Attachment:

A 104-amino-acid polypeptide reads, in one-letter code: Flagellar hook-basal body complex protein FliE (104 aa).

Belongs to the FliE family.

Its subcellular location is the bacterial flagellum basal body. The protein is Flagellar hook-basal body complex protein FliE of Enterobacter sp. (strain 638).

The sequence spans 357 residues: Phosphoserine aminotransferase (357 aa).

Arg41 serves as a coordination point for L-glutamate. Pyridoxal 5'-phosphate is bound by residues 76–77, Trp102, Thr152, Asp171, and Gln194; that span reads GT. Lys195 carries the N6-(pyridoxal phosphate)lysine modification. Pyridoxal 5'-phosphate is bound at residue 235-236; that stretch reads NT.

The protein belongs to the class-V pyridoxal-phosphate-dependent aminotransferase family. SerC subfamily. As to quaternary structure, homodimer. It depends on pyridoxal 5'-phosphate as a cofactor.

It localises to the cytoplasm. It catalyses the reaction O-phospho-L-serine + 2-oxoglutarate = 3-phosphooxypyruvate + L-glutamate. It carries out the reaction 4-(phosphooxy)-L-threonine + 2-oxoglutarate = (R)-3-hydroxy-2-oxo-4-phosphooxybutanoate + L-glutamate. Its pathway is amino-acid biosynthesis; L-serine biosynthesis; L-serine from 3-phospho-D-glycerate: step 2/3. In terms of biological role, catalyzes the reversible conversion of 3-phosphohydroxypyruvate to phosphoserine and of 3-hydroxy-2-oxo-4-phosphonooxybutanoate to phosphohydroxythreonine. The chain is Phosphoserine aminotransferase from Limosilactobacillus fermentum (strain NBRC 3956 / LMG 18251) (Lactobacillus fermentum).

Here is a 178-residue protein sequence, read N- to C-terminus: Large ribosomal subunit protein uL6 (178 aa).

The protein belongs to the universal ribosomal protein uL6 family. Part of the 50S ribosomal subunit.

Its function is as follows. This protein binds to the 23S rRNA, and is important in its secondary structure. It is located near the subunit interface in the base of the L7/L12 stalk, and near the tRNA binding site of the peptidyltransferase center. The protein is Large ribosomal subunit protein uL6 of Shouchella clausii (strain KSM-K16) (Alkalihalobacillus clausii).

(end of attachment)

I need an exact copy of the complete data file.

A 104-amino-acid polypeptide reads, in one-letter code: Flagellar hook-basal body complex protein FliE (104 aa).

Belongs to the FliE family.

Its subcellular location is the bacterial flagellum basal body. The protein is Flagellar hook-basal body complex protein FliE of Enterobacter sp. (strain 638).

The sequence spans 357 residues: Phosphoserine aminotransferase (357 aa).

Arg41 serves as a coordination point for L-glutamate. Pyridoxal 5'-phosphate is bound by residues 76–77, Trp102, Thr152, Asp171, and Gln194; that span reads GT. Lys195 carries the N6-(pyridoxal phosphate)lysine modification. Pyridoxal 5'-phosphate is bound at residue 235-236; that stretch reads NT.

The protein belongs to the class-V pyridoxal-phosphate-dependent aminotransferase family. SerC subfamily. As to quaternary structure, homodimer. It depends on pyridoxal 5'-phosphate as a cofactor.

It localises to the cytoplasm. It catalyses the reaction O-phospho-L-serine + 2-oxoglutarate = 3-phosphooxypyruvate + L-glutamate. It carries out the reaction 4-(phosphooxy)-L-threonine + 2-oxoglutarate = (R)-3-hydroxy-2-oxo-4-phosphooxybutanoate + L-glutamate. Its pathway is amino-acid biosynthesis; L-serine biosynthesis; L-serine from 3-phospho-D-glycerate: step 2/3. In terms of biological role, catalyzes the reversible conversion of 3-phosphohydroxypyruvate to phosphoserine and of 3-hydroxy-2-oxo-4-phosphonooxybutanoate to phosphohydroxythreonine. The chain is Phosphoserine aminotransferase from Limosilactobacillus fermentum (strain NBRC 3956 / LMG 18251) (Lactobacillus fermentum).

Here is a 178-residue protein sequence, read N- to C-terminus: Large ribosomal subunit protein uL6 (178 aa).

The protein belongs to the universal ribosomal protein uL6 family. Part of the 50S ribosomal subunit.

Its function is as follows. This protein binds to the 23S rRNA, and is important in its secondary structure. It is located near the subunit interface in the base of the L7/L12 stalk, and near the tRNA binding site of the peptidyltransferase center. The protein is Large ribosomal subunit protein uL6 of Shouchella clausii (strain KSM-K16) (Alkalihalobacillus clausii).